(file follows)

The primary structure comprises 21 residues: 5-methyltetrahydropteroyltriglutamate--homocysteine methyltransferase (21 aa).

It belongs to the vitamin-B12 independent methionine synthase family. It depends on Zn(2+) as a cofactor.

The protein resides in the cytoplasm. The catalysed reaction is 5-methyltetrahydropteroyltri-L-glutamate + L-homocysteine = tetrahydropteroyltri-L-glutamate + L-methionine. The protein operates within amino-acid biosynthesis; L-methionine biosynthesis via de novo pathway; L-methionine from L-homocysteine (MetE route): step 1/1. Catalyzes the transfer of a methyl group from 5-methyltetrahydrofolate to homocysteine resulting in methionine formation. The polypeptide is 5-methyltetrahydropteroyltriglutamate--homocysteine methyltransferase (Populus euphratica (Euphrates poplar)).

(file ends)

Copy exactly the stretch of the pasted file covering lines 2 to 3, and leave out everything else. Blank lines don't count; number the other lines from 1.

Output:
It belongs to the vitamin-B12 independent methionine synthase family. It depends on Zn(2+) as a cofactor.

The protein resides in the cytoplasm. The catalysed reaction is 5-methyltetrahydropteroyltri-L-glutamate + L-homocysteine = tetrahydropteroyltri-L-glutamate + L-methionine. The protein operates within amino-acid biosynthesis; L-methionine biosynthesis via de novo pathway; L-methionine from L-homocysteine (MetE route): step 1/1. Catalyzes the transfer of a methyl group from 5-methyltetrahydrofolate to homocysteine resulting in methionine formation. The polypeptide is 5-methyltetrahydropteroyltriglutamate--homocysteine methyltransferase (Populus euphratica (Euphrates poplar)).